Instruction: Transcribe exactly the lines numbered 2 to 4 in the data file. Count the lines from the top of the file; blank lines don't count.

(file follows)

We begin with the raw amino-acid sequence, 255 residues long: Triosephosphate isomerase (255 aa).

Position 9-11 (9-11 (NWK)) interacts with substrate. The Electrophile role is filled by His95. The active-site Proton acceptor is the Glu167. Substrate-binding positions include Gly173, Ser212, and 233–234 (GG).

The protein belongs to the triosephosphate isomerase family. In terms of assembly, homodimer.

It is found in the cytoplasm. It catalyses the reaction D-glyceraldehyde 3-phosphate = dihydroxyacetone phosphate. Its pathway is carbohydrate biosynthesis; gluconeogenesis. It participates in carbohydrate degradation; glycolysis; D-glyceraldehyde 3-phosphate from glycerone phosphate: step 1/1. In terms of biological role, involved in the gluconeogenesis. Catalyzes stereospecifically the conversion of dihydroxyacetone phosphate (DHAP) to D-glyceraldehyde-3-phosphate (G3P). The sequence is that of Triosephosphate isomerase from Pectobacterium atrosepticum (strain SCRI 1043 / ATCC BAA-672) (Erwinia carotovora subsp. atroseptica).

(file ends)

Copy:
Position 9-11 (9-11 (NWK)) interacts with substrate. The Electrophile role is filled by His95. The active-site Proton acceptor is the Glu167. Substrate-binding positions include Gly173, Ser212, and 233–234 (GG).

The protein belongs to the triosephosphate isomerase family. In terms of assembly, homodimer.

It is found in the cytoplasm. It catalyses the reaction D-glyceraldehyde 3-phosphate = dihydroxyacetone phosphate. Its pathway is carbohydrate biosynthesis; gluconeogenesis. It participates in carbohydrate degradation; glycolysis; D-glyceraldehyde 3-phosphate from glycerone phosphate: step 1/1. In terms of biological role, involved in the gluconeogenesis. Catalyzes stereospecifically the conversion of dihydroxyacetone phosphate (DHAP) to D-glyceraldehyde-3-phosphate (G3P). The sequence is that of Triosephosphate isomerase from Pectobacterium atrosepticum (strain SCRI 1043 / ATCC BAA-672) (Erwinia carotovora subsp. atroseptica).